On hearing the news of the honour, Uhlmann said: “I am absolutely delighted by this award. So many researchers work hard to contribute to our molecular knowledge of cells and organisms. It has been fantastic to find myself doing research in this exciting environment. I very much enjoy participating in European science at many levels, so to get this recognition from EMBO makes me particularly happy.”
Uhlmann combined novel techniques in biochemistry, cell biology and genetics to uncover the trigger for one of the most significant events in the life of eukaryotic cells – mitosis, the process whereby cells divide and split their duplicated genomes between two daughter cells. He found that a protein, now called “separase”, cuts cohesive links between the duplicated chromosomes, triggering their movement towards the daughter cells.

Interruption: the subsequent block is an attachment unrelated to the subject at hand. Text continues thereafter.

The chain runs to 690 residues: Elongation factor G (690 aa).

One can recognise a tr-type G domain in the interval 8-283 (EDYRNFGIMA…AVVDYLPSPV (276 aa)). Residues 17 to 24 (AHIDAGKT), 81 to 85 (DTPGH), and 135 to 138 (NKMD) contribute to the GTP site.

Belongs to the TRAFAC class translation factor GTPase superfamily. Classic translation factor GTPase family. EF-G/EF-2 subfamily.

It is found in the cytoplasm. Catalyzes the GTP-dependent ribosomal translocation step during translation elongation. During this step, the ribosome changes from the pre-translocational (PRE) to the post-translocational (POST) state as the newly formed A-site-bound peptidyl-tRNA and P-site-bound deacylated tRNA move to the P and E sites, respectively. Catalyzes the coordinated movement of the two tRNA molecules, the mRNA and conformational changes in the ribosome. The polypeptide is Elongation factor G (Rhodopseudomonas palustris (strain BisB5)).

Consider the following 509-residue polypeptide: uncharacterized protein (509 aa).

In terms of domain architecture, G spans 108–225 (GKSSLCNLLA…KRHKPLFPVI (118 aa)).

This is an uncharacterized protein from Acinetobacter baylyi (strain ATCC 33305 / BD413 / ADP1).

Unravelling mechanisms like these is the key to understanding how mistakes in mitosis can lead to cancer – knowledge that could eventually lead to the development of new strategies for the prevention, diagnosis and treatment of the disease.
Uhlmann has continued to put these qualities to good use since joining the London Research Institute in 2000. As Head of the Chromosome Segregation Laboratory, he has built on his earlier discoveries – defining modes of separase regulation and uncovering other ways in which the protein orchestrates intricate processes during mitosis and ensures that separated chromosomes move away from each other successfully. His group has also gone on to decipher the role of another crucial protein, called “cohesin”, on a genome-wide scale.
MEDICA.de; Source: Cancer Research UK